by Taras Berezowsky
MetalMiner’s recent trend report on aluminum prices, the weekly Aluminum MMI®, showed that the global prices of the light grey metal have somewhat tempered their freefall — but uncertainty remains for the future price of aluminum, as we can see in Western and Asian markets.
LME spot prices have been dipping below $2,000 per metric ton — hitting $1,994 per metric ton on May 17 — which is putting producers worldwide on the wrong side of the production cost curve. Speaking of which, Russia’s Rusal reported an 84 percent drop in its profits in the first quarter, forcing the company to consider “cutting 300,000 metric tons to 600,000 tons of smelting output in the next half” of the year, according to Bloomberg. “That equates to 6.4 percent to 13 percent of total capacity, which is 4.7 million tons, Rusal’s website shows.”
However, in the vein of some Chinese smelters, as MetalMiner reported last week, Rusal is sending mixed signals on the smelting-capacity closures by saying it intends to open two more energy-efficient smelters in Siberia next year. The company will save on output costs by using cheaper hydropower.
Looking at Western production, lower energy prices may not improve the outlook for U.S. aluminum producers. According to a Council on Foreign Relations blog, an IHS-CERA study concluded that “lower U.S. natural gas prices could potentially slow or even halt the slow decay in the aluminum industry. However, it is unlikely that they would change the economics of primary aluminum production enough, even in the long-term, to redirect investment here.”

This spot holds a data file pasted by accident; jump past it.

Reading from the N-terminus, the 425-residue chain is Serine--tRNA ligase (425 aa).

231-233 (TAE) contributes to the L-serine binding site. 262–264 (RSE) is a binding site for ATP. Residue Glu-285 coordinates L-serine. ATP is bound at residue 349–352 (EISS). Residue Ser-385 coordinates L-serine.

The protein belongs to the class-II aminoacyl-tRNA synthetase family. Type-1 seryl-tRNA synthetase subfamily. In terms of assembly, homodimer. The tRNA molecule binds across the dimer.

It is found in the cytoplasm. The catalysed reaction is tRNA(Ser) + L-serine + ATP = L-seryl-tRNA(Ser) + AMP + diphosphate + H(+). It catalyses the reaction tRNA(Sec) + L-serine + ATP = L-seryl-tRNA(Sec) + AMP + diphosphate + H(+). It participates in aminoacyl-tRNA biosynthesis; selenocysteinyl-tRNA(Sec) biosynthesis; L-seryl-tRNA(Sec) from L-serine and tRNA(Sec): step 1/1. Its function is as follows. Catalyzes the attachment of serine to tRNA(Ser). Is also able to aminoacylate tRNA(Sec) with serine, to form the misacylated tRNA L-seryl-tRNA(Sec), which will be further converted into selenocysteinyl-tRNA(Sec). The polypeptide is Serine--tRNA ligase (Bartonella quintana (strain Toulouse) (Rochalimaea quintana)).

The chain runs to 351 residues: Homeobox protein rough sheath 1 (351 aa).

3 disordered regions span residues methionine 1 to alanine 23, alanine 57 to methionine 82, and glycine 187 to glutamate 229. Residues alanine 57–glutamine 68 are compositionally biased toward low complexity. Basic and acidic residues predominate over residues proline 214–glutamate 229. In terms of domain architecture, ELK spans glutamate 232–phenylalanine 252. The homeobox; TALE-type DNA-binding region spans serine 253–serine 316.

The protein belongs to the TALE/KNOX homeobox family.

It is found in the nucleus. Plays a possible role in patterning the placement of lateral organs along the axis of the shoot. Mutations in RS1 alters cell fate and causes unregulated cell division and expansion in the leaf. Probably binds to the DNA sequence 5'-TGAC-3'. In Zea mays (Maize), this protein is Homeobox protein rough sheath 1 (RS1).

MetalMiner’s Aluminum MMI® showed that transactional prices for both primary aluminum and billet in China fell last Friday from a week prior, and dampened demand could certainly be taking its toll. In an article about record-high premiums being placed on Chinese aluminum imports, Reuters quoted Wang Weidong, senior analyst at Chinese state-backed research firm Antaike as saying that “China’s aluminum demand for end-use demand so far this year has been lukewarm because of government restrictions on the property sector, the main consumer for aluminum products.” Weidong also added that stocks of aluminum products were currently high in the country.
If smelting capacity isn’t cut and Asian demand for aluminum remains cool, we could see sub-$2,000/ton prices for the metal for a while.
Disclosure: No positions